VA loans remain a terrific bargain for vets

Memorial Day is a reminder to honor the service of our veterans. It is also a good time to take another look at VA mortgage loans. Now that rates are rising, VA loans have become even more attractive. If you ever served in the military and are considering buying or refinancing a home, your eligibility never expires and you can apply for VA loans over and over again.

The current rate on a 30-year fixed-rate VA mortgage is slightly under 5%. That compares to a conventional mortgage currently costing about 5.37%. But there is zero down payment on the VA loan, while conventional loans require at least a 3% down payment — and PMI (a monthly insurance payment to protect the lender). VA loans do not require PMI.

So, using the example above, on a $450,000 home purchase, the no-down-payment VA loan monthly cost would be $2,415. That compares to a monthly payment of $2,710 (including PMI of $265 per month) on the conventional loan that requires a 3% down payment. That’s nearly $300 per month savings on your payments. (Those figures don’t include property taxes and homeowners’ insurance.)

Not all lenders have expertise on VA loans, so it’s worth searching for a knowledgeable lender or broker who can lower your payment by taking even a partial disability into account, or who may have offerings that lower your rate.

For example, Chase has a program of grants — of up to $5,000 — for those who purchase in certain lower-income or minority census districts. Guaranteed Rate does not charge the 1% origination fee or any lenders fees, thus lowering the overall cost, according to Leslie Struthers (, a vice president of mortgage lending at the company.

How VA loans work

VA loans don’t require a down payment because of the government guarantee. But, you’ll still have to pay for a VA appraisal, title insurance costs, attorney fees and processing fees or transfer taxes, as well as a small VA funding fee (unless you have a service-related disability). You can use the above-mentioned grant money to cover these fees.

Many lenders require a minimum 620 credit score, unless you are refinancing a current VA loan. Spouses’ income may be used to qualify; they, too, must have a 620 score. (Widowed spouses of service members who have not remarried are also eligible for VA loans.)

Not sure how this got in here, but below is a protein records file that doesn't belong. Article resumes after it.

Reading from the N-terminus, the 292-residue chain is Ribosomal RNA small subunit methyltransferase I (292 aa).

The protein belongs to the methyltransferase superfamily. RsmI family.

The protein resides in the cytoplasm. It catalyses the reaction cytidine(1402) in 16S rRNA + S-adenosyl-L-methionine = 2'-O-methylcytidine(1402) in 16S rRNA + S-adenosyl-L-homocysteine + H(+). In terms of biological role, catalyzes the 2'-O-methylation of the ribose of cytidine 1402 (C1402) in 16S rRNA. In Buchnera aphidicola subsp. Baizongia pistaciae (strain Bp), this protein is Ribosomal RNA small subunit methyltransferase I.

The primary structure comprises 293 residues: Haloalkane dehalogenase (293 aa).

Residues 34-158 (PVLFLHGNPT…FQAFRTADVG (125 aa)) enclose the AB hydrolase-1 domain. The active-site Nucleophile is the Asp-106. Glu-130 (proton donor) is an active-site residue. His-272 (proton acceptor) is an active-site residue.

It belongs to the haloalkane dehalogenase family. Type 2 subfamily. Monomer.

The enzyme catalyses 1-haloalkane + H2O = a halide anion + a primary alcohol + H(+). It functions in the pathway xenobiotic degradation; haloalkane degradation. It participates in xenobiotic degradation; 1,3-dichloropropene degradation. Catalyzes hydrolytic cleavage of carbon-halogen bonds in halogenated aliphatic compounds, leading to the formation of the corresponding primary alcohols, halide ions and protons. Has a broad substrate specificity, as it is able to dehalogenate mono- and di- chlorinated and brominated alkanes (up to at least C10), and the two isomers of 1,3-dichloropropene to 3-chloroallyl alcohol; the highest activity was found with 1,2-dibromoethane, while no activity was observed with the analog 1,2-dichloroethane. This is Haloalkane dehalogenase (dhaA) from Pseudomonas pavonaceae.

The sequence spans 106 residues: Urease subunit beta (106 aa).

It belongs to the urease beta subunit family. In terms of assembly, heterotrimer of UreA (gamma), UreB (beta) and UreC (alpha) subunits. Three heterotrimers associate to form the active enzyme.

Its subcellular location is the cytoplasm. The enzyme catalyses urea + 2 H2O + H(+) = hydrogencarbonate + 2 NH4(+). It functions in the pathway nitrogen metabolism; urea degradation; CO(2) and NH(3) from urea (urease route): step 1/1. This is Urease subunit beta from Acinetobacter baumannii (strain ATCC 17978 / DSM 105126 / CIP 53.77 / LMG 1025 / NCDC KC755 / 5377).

Veterans must have conservative debt ratios and fully documented income.

The VA benefit limit is tied to a loan limit of $647,200, although jumbo VA loans are also available.

All properties with VA loans must be owner-occupied.

You can also use a VA loan to take cash out of your current home, which has likely appreciated in value. But beware giving up older, low fixed-rate loans to access your home equity.

The first step in getting a VA loan is filling out your certificate of eligibility (COE), using the application VA Form 26-1880. The COE requires your work history and proof of employment income. You can find the application forms and more details at, and search for “COE.”

The rewards of service

I’ve written about these loans in the past, with the help of VA loan specialist (and a former volunteer military chaplain) Daniel Chookaszian at Chase Bank. He’s made it a mission to reach out to military families and inform them of how VA loans work. You can reach him at 847-648-7107. Although these VA loans are made through many mortgage lenders, it helps to have an expert guide you through the process.

Or you can start by contacting contact the VA Loan Center at 877-827-3702, Monday-Friday, 8 a.m. to 6 p.m. EST to find your nearest local office.

VA loans are not the only housing-related benefits available to veterans. In some states, disabled veterans pay reduced or even waived property taxes. Disabled veterans are eligible to apply for grants to pay for home renovations and repairs through the Specially Adapted Housing Grant program at the VA. Search for more benefits at

Our military veterans have served to protect all of us. Let’s make sure all of them know of their available benefits. This is the perfect time to remember.